What Is the FICO Medication Adherence Score?

FICO and Patient Adherence or Patient Compliance

Happy female doctor giving prescription to patient in clinic
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We're all familiar with credit scores and how they affect our ability to borrow money.

However, in 2011, the credit score company FICO announced a new scoring system that affects how patients experience healthcare. It's called the FICO Medication Adherence Score.

Here is what we need to know about the score and how it affects the care we receive:

FICO Medication Adherence Score

When it comes to borrowing money, we depend on high FICO credit scores, which are calculated using an algorithm designed by FICO (formerly known as Fair Isaac Corp.).

FICO pulls data from credit reporting agencies Equifax, Trans Union or Experion. The data are added, subtracted, compared and contrasted. Ultimately, we are assigned a number that tells other creditors how likely we are to pay back a loan; whether it's a new mortgage, a car loan, or a credit card. Those creditors pay a fee to FICO to get that information. It's a highly profitable business.

Now, FICO has developed a score called the FICO Medication Adherence Score. Instead of measuring how well we borrow and repay money, it measures how well we handle a drug prescription, which the company promotes as an indicator of how well we follow through on our doctors' treatment recommendations.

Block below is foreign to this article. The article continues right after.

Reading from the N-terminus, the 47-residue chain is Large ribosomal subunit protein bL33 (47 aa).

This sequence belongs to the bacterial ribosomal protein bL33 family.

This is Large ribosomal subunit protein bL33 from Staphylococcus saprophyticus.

The algorithm scores patient adherence, using the prescriptions doctors write. The algorithm figures out who does or doesn't fill their prescriptions, how often patients order refills (whether we are using them too slowly or too quickly) and what those prescriptions are for - information that indicates what diagnoses patients have had, and more.

The more adherent an individual is, the higher the score.

FICO will purchase the data used in its algorithm from large pharmacies like Express Scripts, Medco, Rite-Aid, CVS and Walgreens.

While the company has not stated so, it may also purchase data from affinity cards - those cards you swipe at the supermarket that provide discounts (and also provide a wealth of information about whether you are buying too much red meat, not enough fish, too many snacks or sweetened soft drinks, etc.) When all that data are combined, each patient will be assigned a number from 0 to 500.

The number tells about the likelihood of taking the drug prescriptions as they were written for. The higher the number, the better.

FICO will profit by selling these scores. So the question is - who would pay for such scores? Who wants to know whether or not we are taking the drugs we have been prescribed? Also, what effect will this score have on us, our health and our access to health care?

Who Buys Medication Adherence Scores?

Right now we can only make educated guesses as to the revenue streams for these scores.